New Denver Survivors still await ruling
Thirteen months after an oral hearing into their human rights complaint concluded, a group of Doukhobors are still awaiting a decision.
The BC Human Rights Tribunal heard the complaint from a group known as the New Denver Survivors who say the government discriminated against them in its response to a 1999 ombudsman’s report. It suggested they were owed an apology and compensation after being removed from their homes in the 1950s and sent to a residential school.
If the tribunal chair finds the government breached the human rights code, it can award compensation for damage to dignity or self-respect.
The tribunal told the Star it couldn’t comment on when the decision will be ready, although its practice is to notify the parties beforehand and post the decision on its website at noon the next day.
“Because each case is different, the Tribunal cannot comment on how long it generally takes between the conclusion of a hearing and the date a decision is released,” it said in an email.
However, a review of tribunal decisions released since last August following oral hearings show the delay is unusual but not unheard of.
Of the 26 decisions in which dates were included, the time between the close of the hearing and the decision ranged between one week and 13 months, with the average being about six months.
The case that took longest to resolve involved a complaint against the Liquor Distribution Branch by a worker alleging discrimination due to physically disability. It was heard in October 2011 and took until November 2012 for the decision to be rendered.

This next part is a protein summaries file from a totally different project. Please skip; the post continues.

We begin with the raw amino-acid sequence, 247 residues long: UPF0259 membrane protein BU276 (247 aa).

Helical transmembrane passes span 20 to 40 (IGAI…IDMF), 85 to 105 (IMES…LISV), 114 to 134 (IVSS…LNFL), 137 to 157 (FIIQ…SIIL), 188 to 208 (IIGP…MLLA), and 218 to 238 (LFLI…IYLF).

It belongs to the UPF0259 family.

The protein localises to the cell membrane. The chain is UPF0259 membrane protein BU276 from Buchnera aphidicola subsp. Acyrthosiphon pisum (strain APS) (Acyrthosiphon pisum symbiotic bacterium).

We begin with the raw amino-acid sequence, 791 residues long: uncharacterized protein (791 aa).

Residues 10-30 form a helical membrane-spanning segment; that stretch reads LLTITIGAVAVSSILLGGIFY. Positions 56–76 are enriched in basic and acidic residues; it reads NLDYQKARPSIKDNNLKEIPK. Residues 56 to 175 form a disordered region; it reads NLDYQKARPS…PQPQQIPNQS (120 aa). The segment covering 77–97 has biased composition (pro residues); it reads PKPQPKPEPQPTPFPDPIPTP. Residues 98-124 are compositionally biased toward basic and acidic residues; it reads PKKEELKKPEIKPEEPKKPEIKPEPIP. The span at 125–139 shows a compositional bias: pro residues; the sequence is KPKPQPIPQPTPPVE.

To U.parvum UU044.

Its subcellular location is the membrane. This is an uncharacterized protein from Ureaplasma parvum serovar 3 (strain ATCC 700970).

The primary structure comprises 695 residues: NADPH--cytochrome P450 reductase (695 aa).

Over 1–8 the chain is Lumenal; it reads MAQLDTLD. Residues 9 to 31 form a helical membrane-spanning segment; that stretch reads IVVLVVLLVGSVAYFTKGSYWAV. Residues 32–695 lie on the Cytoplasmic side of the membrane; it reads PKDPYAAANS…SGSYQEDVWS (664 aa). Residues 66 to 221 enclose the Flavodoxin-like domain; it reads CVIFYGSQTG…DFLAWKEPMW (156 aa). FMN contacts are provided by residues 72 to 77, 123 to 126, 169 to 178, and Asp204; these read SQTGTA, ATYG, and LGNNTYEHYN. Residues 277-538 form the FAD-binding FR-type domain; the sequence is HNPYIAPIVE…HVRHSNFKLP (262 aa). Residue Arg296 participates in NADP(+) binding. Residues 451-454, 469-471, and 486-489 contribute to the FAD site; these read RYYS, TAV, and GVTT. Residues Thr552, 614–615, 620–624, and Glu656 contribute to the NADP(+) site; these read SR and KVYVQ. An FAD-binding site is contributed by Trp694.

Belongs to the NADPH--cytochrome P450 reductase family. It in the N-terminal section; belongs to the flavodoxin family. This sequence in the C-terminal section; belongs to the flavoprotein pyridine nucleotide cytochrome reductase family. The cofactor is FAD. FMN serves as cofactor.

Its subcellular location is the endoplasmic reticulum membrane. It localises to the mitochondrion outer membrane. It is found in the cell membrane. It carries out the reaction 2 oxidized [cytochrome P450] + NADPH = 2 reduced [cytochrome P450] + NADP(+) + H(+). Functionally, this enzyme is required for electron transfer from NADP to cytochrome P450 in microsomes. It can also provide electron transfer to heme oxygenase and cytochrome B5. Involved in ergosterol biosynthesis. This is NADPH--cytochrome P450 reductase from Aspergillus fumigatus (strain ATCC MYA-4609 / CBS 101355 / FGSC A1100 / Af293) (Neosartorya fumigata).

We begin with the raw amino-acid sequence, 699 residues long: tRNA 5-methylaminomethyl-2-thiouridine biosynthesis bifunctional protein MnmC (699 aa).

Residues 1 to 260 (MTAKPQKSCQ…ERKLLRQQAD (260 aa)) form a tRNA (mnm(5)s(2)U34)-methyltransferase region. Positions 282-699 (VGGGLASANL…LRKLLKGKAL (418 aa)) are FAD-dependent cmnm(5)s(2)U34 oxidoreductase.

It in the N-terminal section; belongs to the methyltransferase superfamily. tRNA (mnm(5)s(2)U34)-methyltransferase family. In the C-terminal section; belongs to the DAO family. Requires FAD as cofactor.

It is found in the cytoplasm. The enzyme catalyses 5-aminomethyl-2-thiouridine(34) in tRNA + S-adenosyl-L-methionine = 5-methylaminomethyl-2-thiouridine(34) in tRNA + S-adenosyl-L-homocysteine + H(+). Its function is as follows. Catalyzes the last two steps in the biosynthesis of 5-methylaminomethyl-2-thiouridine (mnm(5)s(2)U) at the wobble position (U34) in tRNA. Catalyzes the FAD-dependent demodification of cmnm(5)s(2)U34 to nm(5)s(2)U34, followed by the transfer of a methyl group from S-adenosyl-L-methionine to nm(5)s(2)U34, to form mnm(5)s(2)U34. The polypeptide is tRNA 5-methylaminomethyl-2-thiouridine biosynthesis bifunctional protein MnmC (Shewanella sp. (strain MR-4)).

It has been nearly nine years since the New Denver Survivors originally filed their case. The hearing, held in Nelson and Vancouver in January and February 2012, got off to a shaky start when the group’s lawyer quit for unexplained reasons.
Complainant Walter Swetlishoff then conducted the case himself. He couldn’t be reached for comment this week.
The tribunal heard testimony from the group that they were offered several million dollars for a research project to unearth documents related to their seizure as children. However, a retired bureaucrat refuted the claim, saying while such a project was considered, it had no firm price tag.
The tribunal also heard from former attorney general Geoff Plant, who insisted that for liability reasons a “statement of regret” was the best he could offer the survivors, rather than the apology they wanted.
The government seized nearly 200 school-age children between 1953 to 1959 and placed them in a former tuberculosis sanatorium because their parents refused to send them to school.
The ombudsman said the seizures were rationalized as necessary for the sake of the children’s education, but also because it would minimize their parents’ influence.
However, some children later alleged physical, sexual, and psychological abuse while in government care.